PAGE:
--------------------------------
    August 30, 1819

    The harsh Tejas sun beat down upon San Antonio and the captured Spanish army inside. Twenty-five-year-old Antonio López de Santa Anna sat hunched against a wall beside a dozen other fellow soldiers, with two blue-coated American guards standing watch, chatting in English. Santa Anna could make out a few words here and there, mostly the Spanish names like Cuba, Habana, and Florida. He cringed every time they butchered 'Tejas' with their drawling accents, making it sound more like 'Texas'.

    A negro messenger in the same blue uniform entered the building, and saluted the two white men, who barely acknowledged his existence. The negro had to--presumably very politely--ask for their attention twice more before he could deliver his letter

    The soldier on the right grabbed it and read it over. He showed it to the other one, who scratched his head and shrugged. The two men turned and looked the row of Spaniards up and down. He ordered something in English.

    "He says, 'Spin around, spread your legs, and put your hands against the wall'," translated an older Spanish officer next to him.

    Santa Anna gulped, but did as he was told. He knew where this was going. The Americans were going to shoot and kill him and his friends. Apparently, they didn't need prisoners anymore.

    The soldiers pulled out their rifles, and the negro messenger swiftly left the building. Santa Anna heard the cocking of a gun, and then...

    BLAM!

    A fellow Spaniard fell to the ground, his head no longer there.

    BLAM!

    Another one crumpled, still wailing.

    BLAM!

    The second shot silenced him.

    BLAM!

    Another one.

    BLAM!

    Another one.

    The gun was reloaded, cocked once more, and pointed directly at Santa Anna. He took a deep breath, and steadied his nerves. He would not die weeping like a child. He would not lose his dignity. He would not...

    Another American threw open the doors to the courtyard, a general by the looks of his decorations. He grabbed the rifles from the hands of both soldiers, and started yelling at them. Then he dismissed them, and two fresh soldiers ordered the Spanish to follow them.

    The group was led down many streets and through back allies. The walls of nearly every building had been damaged by the battle that had raged on until earlier that morning. As they walked, Santa Anna asked the man behind him, who spoke English, "What was that all about? Why did they stop?"

    The officer whispered in reply, "I'm a little rusty when it comes to my English, but the guy who just saved our asses was General William Henry Harrison. Apparently, the letter that said to kill us was a forgery."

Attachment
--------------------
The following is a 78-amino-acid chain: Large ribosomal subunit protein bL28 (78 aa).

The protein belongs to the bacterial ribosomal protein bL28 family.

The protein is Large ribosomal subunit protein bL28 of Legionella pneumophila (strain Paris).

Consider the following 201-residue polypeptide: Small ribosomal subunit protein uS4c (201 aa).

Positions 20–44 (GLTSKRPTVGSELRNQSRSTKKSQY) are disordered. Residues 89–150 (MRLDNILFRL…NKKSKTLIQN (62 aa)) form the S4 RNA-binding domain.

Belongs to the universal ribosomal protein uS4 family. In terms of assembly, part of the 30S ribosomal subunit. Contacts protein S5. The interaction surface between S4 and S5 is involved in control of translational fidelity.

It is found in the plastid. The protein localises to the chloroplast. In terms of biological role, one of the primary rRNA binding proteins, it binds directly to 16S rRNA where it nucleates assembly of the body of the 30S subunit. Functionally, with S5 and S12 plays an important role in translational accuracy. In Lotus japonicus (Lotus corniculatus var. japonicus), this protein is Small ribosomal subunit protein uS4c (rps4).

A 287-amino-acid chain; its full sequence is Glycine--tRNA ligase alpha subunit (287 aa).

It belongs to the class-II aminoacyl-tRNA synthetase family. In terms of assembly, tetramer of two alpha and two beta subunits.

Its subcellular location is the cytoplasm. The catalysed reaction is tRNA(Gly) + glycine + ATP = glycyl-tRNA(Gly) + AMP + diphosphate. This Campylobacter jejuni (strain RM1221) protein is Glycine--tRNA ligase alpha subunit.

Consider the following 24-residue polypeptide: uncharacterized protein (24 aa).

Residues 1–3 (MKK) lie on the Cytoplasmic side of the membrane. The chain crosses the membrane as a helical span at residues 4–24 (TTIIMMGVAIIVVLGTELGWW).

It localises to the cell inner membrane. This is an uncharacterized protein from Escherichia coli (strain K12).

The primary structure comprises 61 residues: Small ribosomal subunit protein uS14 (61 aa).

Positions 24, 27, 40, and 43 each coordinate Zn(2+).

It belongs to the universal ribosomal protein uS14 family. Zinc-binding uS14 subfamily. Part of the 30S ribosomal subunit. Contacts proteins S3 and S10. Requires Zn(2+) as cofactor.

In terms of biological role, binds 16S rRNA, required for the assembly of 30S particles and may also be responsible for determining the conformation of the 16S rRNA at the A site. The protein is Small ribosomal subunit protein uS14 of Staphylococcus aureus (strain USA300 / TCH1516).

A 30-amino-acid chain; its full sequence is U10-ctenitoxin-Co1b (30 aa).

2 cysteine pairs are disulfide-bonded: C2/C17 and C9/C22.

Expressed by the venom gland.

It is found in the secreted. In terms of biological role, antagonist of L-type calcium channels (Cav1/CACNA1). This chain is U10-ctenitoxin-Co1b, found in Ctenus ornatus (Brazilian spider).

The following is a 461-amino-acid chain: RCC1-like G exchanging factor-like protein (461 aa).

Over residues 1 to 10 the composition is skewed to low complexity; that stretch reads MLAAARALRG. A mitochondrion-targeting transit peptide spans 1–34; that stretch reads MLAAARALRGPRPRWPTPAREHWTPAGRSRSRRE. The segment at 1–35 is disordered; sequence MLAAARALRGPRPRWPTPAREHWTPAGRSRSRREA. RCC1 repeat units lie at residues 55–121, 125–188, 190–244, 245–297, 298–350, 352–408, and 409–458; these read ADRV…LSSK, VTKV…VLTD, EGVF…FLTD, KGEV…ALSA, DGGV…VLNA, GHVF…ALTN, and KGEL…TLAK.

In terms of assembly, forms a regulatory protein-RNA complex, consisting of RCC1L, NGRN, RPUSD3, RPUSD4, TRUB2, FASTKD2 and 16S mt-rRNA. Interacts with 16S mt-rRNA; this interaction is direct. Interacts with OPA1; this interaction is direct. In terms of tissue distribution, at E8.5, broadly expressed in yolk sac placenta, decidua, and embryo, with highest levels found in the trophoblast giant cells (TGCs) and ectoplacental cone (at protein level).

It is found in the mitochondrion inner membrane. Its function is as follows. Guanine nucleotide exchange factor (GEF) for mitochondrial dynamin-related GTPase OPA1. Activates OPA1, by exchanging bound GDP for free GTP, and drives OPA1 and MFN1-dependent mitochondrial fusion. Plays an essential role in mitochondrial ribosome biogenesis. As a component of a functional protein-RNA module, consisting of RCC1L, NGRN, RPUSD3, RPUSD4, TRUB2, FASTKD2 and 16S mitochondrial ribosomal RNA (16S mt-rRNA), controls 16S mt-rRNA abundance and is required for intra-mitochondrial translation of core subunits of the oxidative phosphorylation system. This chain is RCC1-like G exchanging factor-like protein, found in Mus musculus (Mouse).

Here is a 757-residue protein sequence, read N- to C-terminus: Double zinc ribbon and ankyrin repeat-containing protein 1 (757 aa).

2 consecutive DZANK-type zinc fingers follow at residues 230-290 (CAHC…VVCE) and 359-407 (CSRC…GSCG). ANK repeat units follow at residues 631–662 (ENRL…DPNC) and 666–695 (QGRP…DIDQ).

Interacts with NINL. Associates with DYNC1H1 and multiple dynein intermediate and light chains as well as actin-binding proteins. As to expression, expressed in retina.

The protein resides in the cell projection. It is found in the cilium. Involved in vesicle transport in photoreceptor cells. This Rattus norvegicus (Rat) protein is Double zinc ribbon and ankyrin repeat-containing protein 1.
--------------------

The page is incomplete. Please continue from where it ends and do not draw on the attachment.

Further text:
Santa Anna's mouth dropped open. "Who would do something like that? What could the Americans possibly accomplish from--"

    "The Americans nothing. It was Spain, they said. Trying to stir up infighting in the US armed forces by pitting the Northerners and Southerners against each other."

    "Spain did this? The Crown is willing to sacrifice and slaughter its own men in a ploy that didn't even work?"

    "Yes, I think so."

    "Then they shall both be my enemies. The Crown, for murdering innocents for their own petty goals... and the Americans, for firing upon my friends and allies without a moment's hesitation. I hate them both, with a burning passion. Should they cross my path again... things will not go well for them. Not well at all."
     
    Last edited: May 30, 2019
  6. Bennett Human Time-Waster

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    I can't express how great this timeline is so far! Lovin' it, dude.
     
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  7. HeX Self-Proclaimed Disney Expert

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    Thanks! I'm excited for the next couple of chapters. At least one of them will be focusing on a popular uprising that failed IOTL, but won't here, and a lot of them will focus on slavery and abolitionism (the 1820s and 30s will be the 'Era of Bad Feelings', I suppose).
     
  8. Bennett Human Time-Waster

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    Nullification Crisis or something different?
     
  9. HeX Self-Proclaimed Disney Expert

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    Nullification Crisis, debates over slavery, a compromise that's similar to but also very different from the Compromise of 1820... the Democratic-Republicans and Federalists are going to be going after each other harder than the Democrats and Republicans of today do.